The 2021 1040 tax return includes a question regarding virtual currency transactions during the calendar year. This question must be answered either yes or no. If the return is filed leaving the box blank, the return will be rejected and a new one must be filed.
BHT&D Certified Public Accountants Blog
Tags: Individual Tax Return, Tax Planning, Small Business, Crowdfunding, VirtualCurrency
To help trades and businesses retain employees and keep them employed during the COVID-19 crisis, the Coronavirus Aid, Relief, and Economic Security (CARES) Act created the Employee Retention Credit for 2020. As part of the Consolidated Appropriations Act, 2021 (CCA), the credit has been extended through December 2021.
The credit is actually a government-sponsored program to keep workers employed and is funded by providing qualifying employers with a refundable credit against certain employment taxes equal to 70% (up from 50% prior to 2021) of the qualified wages that an eligible employer pays to employees after March 12, 2020, and before January 1, 2022. (Before the extension, the credit ended on December 31, 2020.)
The Internal Revenue Service has extended the federal tax return filing date from April 15, 2020 to July 15, 2020.
They have also issued an update on their plan to implement the new paid leave provisions of the Families First Legislation.
The following are other tax related deadlines as of this posting:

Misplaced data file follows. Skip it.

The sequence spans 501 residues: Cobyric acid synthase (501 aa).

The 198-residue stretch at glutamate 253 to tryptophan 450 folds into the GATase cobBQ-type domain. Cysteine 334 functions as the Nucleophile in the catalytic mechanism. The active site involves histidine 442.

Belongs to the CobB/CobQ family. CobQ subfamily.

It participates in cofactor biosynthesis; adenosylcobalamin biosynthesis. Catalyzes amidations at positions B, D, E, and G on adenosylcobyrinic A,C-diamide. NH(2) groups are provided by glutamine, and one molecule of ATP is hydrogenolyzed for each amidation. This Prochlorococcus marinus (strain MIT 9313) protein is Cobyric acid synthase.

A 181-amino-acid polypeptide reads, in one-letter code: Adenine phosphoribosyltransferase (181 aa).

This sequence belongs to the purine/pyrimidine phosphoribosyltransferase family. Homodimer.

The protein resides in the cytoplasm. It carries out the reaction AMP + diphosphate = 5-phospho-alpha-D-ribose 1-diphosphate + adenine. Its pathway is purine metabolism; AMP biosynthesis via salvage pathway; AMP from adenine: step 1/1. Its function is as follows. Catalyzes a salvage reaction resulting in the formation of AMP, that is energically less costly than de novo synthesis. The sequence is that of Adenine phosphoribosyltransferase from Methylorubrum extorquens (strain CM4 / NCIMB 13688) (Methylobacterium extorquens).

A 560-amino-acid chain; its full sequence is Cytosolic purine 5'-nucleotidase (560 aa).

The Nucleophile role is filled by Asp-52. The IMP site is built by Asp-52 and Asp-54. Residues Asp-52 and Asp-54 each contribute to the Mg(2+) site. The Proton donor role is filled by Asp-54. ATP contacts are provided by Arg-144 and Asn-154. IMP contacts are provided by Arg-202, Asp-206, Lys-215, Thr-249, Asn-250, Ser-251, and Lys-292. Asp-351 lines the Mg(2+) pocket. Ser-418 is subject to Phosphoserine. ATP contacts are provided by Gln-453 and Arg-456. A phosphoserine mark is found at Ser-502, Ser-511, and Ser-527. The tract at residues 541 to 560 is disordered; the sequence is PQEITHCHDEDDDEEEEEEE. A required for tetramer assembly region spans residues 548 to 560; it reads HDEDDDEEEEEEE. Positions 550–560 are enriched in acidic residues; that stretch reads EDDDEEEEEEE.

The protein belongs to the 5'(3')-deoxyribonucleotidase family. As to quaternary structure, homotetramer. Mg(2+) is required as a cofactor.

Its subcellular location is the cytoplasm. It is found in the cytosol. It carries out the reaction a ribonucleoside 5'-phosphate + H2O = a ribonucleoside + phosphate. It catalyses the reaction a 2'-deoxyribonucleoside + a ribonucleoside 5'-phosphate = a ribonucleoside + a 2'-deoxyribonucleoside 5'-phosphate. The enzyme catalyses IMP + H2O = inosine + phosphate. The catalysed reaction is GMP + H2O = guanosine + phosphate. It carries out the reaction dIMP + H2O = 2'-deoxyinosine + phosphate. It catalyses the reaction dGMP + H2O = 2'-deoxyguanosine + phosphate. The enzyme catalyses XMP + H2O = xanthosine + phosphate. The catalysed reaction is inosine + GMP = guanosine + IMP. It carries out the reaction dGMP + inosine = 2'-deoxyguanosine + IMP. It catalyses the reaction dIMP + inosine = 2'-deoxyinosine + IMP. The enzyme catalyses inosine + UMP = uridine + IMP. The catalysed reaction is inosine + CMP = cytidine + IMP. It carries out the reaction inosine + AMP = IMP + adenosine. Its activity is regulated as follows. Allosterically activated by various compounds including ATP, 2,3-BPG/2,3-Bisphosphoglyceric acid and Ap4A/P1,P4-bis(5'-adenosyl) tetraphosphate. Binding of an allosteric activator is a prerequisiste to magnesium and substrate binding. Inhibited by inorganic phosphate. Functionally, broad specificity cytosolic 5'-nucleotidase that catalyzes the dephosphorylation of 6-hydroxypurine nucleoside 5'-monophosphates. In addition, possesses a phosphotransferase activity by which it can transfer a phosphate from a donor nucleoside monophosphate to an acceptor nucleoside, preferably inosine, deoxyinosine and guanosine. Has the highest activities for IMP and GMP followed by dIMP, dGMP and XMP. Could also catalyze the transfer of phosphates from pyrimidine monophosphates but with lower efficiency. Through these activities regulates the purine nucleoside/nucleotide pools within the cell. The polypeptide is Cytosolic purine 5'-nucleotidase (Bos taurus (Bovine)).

Tags: Business Tax, Individual Tax, COVID-19, Paid Sick Leave, Family First Legislation, Tax Filing Deadline
Congress has passed a large number of tax changes, including retirement plan issues, that are effective in 2020, as well as extensions through 2020 of a number of tax provisions that had expired or were about to end. While Congress passed these changes Dec. 19, 2019, many are not aware of the implications.
The list of changes is quite large, so we have only included those that are most likely to affect individual tax returns. Here is a run-down on some of the new tax provisions:
Tags: Retirement Plan, IRA, Individual Tax, Tax extenders
A taxpayer’s filing status for the year is based upon his or her marital status at the close of the tax year. Thus, if you get married on the last day of the tax year, you are treated as married for the entire year. The options for married couples are to file jointly or separately. Both statuses can result in surprises – some pleasant and some unpleasant – for individuals who previously filed as unmarried.